So far in our payroll series, we have discussed how to prepare your business for payroll, how to calculate a paycheck, what the differences between pre- and post-tax deductions are and unemployment taxes. In this blog post, we are going to discuss how to calculate withholdings from an employee’s paycheck. There are three main taxes to withhold: FICA, Federal and State.
FICA (Federal Insurance Contributions Act) Tax is comprised of two parts: Social Security and Medicare. The total FICA tax is 15.3% (12.4% to Social Security and 2.9% to Medicare). All taxpayers must pay the tax on any income that is subject to FICA (some exceptions include per diem and mileage reimbursements, certain emergency workers, and certain accident and health insurance premiums paid by the employer). Half of the FICA tax, 7.65%, is withheld from the employee’s paycheck and the employer contributes the other 7.65% on behalf of the employee. Wages up to $137,700  are subject to the Social Security tax; there is no wage limit for the Medicare tax and an additional 0.9% is withheld for an employee whose gross wages are greater than $200,000. Let’s look at an example below:
Example 1: An employee has an annual salary of $35,000 and gets paid monthly with no other deductions.
|Gross Paycheck||$35,000 / 12||=||$2,916.67|
|Social Security to withhold||$2,916.67 * 6.2%||=||$180.83|
|Medicare to withhold||$2,916.67 * 1.45%||=||$42.29|
In an earlier blog post, we discussed that each employee will need to complete a Form W-4 and the employer must retain that form in their business records. Form W-4 assists the employer in determining the amount of federal tax to withhold from the employee’s paycheck based on their filing status, dependents, and other income earned. There are two ways to determine an employee’s federal withholding: the Wage Bracket Method and the Percentage Method. Both of these methods use tax withholding tables to determine the amount of federal tax to withhold from employee’s paychecks. The wage bracket method uses frequency of pay (bi-weekly, semi-monthly, monthly, etc.) and the employee’s filing status to determine the dollar amount to withhold from each paycheck. This method can only be used if the annual income of the employee is less than $100,000. For 2020 W-4’s, employers can use the worksheet in IRS Publication 15-T, page 7, to determine withholdings.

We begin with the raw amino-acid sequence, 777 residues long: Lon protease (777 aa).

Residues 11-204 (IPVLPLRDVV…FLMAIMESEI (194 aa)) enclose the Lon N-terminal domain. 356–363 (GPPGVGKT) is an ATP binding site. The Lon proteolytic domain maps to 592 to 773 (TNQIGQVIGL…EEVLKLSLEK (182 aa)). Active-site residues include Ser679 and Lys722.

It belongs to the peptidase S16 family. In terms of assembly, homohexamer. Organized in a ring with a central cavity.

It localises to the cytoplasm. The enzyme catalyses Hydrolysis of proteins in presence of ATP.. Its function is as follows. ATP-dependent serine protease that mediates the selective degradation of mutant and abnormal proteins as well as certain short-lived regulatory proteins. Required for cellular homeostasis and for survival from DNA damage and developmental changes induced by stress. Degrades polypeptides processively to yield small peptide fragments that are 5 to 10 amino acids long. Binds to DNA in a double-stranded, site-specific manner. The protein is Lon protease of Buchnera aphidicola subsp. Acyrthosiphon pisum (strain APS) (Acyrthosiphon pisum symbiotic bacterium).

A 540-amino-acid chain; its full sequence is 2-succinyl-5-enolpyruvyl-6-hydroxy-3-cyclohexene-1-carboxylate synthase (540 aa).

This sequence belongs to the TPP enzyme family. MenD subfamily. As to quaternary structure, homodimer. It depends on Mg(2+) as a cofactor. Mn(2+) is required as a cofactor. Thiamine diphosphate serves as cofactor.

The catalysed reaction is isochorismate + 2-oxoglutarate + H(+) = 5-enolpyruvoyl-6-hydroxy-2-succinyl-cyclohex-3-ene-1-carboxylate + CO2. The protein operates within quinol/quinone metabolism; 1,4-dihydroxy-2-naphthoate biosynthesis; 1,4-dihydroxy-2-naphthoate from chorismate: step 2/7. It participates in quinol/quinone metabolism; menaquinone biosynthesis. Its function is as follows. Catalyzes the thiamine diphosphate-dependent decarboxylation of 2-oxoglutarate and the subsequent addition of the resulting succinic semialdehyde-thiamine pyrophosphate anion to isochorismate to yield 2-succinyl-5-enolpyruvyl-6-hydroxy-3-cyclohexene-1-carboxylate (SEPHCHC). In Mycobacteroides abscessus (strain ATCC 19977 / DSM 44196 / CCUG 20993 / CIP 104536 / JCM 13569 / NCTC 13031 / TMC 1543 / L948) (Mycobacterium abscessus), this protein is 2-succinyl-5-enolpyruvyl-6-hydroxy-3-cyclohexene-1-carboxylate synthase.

The percentage method can be used on any amount of wages but is especially useful for unusual pay periods and wages paid over $100,000. This method is slightly more involved because it requires the employer to take a percentage of wages over a certain amount in addition to a base amount to withhold depending on filing status and payroll frequency. A worksheet can be found on page 51 of IRS Publication 15-T to assist with this calculation.
State of Illinois Withholdings
Similar to the Federal withholdings, the State of Illinois uses withholding tables in IL-700-T. In order to determine the correct amount to withhold, an employer will need the type of pay period, wages per pay period and the number of allowances claimed on the IL W-4. An alternate method, is to use the automated payroll method which can be found on page 4 of the IL-700-T booklet. The formula is below:
Figure 1 is an example of the IL-W-4 that an employer would keep on record. The equation above uses the numbers on Lines 1 and 2 to determine the amount to withhold.
A previous blog post discussed the “Gross Up” method of calculating FICA tax. In this case, the employer wishes to pay both halves of the FICA tax as a benefit for the employee. There are two different ways to do this calculation depending on if you have agriculture labor or non-agriculture labor. The calculation for agriculture labor is simply taking the paid wages to the employee and multiplying them by 7.65%; this represents one half of the FICA tax for the employee. When the Form W-2 (discussed in a later blog post) is filled out for the year, this amount will be added to their Box 1, Gross Wages as a benefit to the employee (subject to Federal and State tax). For non-agriculture labor, you take the paid wages divided by 92.35% (1-7.65%). In this case, the amount of the FICA tax paid on the employee’s behalf is added to Box 1, 2, and 3 on their Form W-2 at the end of the year.
Determining the amount of tax to withhold from an employee’s paycheck can be complex. While this blog post gives a brief overview of the general steps required, as always, it’s important to consult with your tax or accounting professional to ensure you have completed all the necessary steps and calculations for your specific situation. The next blog post in this series will cover calculating payroll tax deposits, when and how to make deposits and payroll reporting.